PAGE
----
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Mitch McConnell

Biden congratulated as president-elect by top Republican as inauguration to have 'extremely limited' crowds due to Covid

Mitch McConnell said “the Electoral College has spoken”.

LAST UPDATE | 15 Dec 2020

SENATE MAJORITY LEADER Mitch McConnell has congratulated Democrat Joe Biden as president-elect, saying “the Electoral College has spoken”.

The Republican leader’s statement, delivered in a speech on the Senate floor today, ends weeks of silence over Donald Trump’s defeat.

It also comes a day after electors met and officially affirmed Biden’s election win, while people were also urged to avoid travelling for his inauguration next month due to the pandemic.

“I want to congratulate president-elect Joe Biden,” McConnell said.

“Many of us had hoped the presidential election would yield a different result.

“But our system of government has the processes to determine who will be sworn in on January 20. The Electoral College has spoken.”

McConnell described Biden as someone “who has devoted himself to public service for many years”.

He also congratulated vice president-elect Kamala Harris, saying: “All Americans can take pride that our nation has a female vice president-elect for the very first time.”

2.57009625 Mitch McConnell. PA PA

McConnell prefaced his remarks with sweeping praise for what he characterised as Trump’s “endless” accomplishments during four years in office.

He said Trump and vice-president Mike Pence “deserve our thanks”.

The Senate leader cited Trump’s nomination and ensuing Senate confirmation of three Supreme Court justices, among other accomplishments.

McConnell’s remarks follow a groundswell of leading Republicans who have said for the first time that Biden is the winner of the presidential election, essentially abandoning Trump’s assault on the outcome after the Electoral College certified the vote.

For his part, Trump continued to push his claims of “voter fraud” in a new tweet today.

With states affirming the results, the Republicans faced a pivotal choice – to declare Biden the president-elect, as the tally showed, or keep standing silently by as Trump waged a potentially damaging campaign to overturn the election.

Their turnaround comes nearly six weeks after election day.

Many Republicans rode out the time in silence, enabling Trump to wage an unprecedented challenge to the voting system.

Some have vowed to carry the fight to January 6 when Congress votes to accept or reject the Electoral College results, while others have said Trump’s legal battles should continue towards resolution by inauguration day on January 20.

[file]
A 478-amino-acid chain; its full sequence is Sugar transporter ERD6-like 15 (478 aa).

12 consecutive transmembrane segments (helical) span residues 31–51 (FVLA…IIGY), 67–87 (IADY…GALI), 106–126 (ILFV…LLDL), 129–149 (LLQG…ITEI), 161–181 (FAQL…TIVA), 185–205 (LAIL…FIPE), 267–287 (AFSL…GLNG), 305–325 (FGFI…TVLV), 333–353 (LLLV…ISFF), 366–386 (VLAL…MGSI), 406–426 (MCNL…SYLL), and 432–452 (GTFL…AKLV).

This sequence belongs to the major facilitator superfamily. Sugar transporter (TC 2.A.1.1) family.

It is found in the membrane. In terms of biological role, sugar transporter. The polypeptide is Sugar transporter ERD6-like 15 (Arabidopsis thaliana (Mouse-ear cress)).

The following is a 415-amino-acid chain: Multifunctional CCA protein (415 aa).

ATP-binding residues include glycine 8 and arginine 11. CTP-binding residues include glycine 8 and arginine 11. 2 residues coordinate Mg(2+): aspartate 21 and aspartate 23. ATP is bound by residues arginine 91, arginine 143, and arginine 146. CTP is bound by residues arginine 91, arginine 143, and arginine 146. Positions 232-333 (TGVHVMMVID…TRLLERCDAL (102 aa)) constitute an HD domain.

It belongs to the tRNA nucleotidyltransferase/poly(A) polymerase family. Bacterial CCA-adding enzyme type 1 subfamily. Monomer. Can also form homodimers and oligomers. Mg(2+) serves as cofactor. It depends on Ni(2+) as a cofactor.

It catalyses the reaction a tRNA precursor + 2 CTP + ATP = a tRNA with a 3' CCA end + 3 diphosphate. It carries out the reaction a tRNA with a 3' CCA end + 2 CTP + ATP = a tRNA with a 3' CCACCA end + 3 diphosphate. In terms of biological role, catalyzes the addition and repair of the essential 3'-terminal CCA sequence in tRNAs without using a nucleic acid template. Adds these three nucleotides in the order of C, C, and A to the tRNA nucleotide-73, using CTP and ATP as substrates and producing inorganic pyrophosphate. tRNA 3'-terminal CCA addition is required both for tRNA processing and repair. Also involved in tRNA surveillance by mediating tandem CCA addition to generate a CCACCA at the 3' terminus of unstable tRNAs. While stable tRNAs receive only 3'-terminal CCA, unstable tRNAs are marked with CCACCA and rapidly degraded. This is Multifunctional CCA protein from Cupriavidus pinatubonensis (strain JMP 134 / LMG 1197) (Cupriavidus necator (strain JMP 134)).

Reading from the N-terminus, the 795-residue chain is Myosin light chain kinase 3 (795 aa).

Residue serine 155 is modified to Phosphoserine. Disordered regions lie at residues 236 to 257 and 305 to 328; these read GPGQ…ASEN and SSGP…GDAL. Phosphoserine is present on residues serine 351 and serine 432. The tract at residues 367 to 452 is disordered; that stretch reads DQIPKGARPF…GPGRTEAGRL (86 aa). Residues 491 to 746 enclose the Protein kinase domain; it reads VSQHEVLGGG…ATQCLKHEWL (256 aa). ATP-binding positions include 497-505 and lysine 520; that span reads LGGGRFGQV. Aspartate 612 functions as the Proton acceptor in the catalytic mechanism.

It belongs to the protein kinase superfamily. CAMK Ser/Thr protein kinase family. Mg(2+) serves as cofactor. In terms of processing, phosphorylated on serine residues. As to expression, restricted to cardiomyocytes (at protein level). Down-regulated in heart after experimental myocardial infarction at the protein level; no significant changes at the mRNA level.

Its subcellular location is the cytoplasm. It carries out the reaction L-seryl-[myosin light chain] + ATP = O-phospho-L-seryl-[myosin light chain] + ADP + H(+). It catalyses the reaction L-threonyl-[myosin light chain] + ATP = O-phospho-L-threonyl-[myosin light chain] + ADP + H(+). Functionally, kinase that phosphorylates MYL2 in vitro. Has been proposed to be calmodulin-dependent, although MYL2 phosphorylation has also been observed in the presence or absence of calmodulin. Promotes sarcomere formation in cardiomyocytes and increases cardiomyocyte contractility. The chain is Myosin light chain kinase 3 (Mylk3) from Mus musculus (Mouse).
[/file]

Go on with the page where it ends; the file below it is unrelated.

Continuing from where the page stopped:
“It’s a very, very narrow path for the president,” Republican senator Lindsey Graham said.

“But having said that, I think we’ll let those legal challenges play out.”

Inauguration day

With high case numbers of Covid-19 still being reported across the US, the crowd at next month’s inauguration will be far lower than usual.

“Vigorous health and safety protocols” will be in place when Biden and Vice President-elect Kamala Harris take the oath of office at a public ceremony in Washington, the Presidential Inaugural Committee said in a statement.

Biden will “deliver an inaugural address that lays out his vision to beat the virus, build back better, and bring the country together,” the committee said.

“The ceremony’s footprint will be extremely limited, and the parade that follows will be reimagined,” it said.

The committee said it was “urging the public to refrain from any travel and participate in the inaugural activities from home.”

The pandemic is currently killing record numbers of people in the US and is expected to keep causing havoc through the winter.

That means there will not be the traditionally large crowds on the National Mall and the throng of politicians on the steps of the Capitol.

There is also a crucial question mark over whether the outgoing president, Donald Trump, will attend the ceremony, as is the tradition, symbolising the peaceful transfer of power.

Maju Varghese, the executive director of the inauguration, told The Washington Post that creative ways would be found to transmit the ceremonies to the American people watching on television or online.

“The idea of some of the models you’ve seen through the pandemic — from screens at NBA games or different camera angles to watch events at home — are things our creative team and digital team is thinking about,” Varghese told the Post.

“Rather than thinking about all the things we can’t do, we’re thinking about all the things we can do.”

Varghese said virtual technology would be especially useful in trying to replicate the traditional parade down Pennsylvania Avenue, with video links bringing in people from around the country.

“There are traditions that we really want to hold on to,” Varghese said. “We’re trying to do that with the swearing in.”

With reporting from AFP

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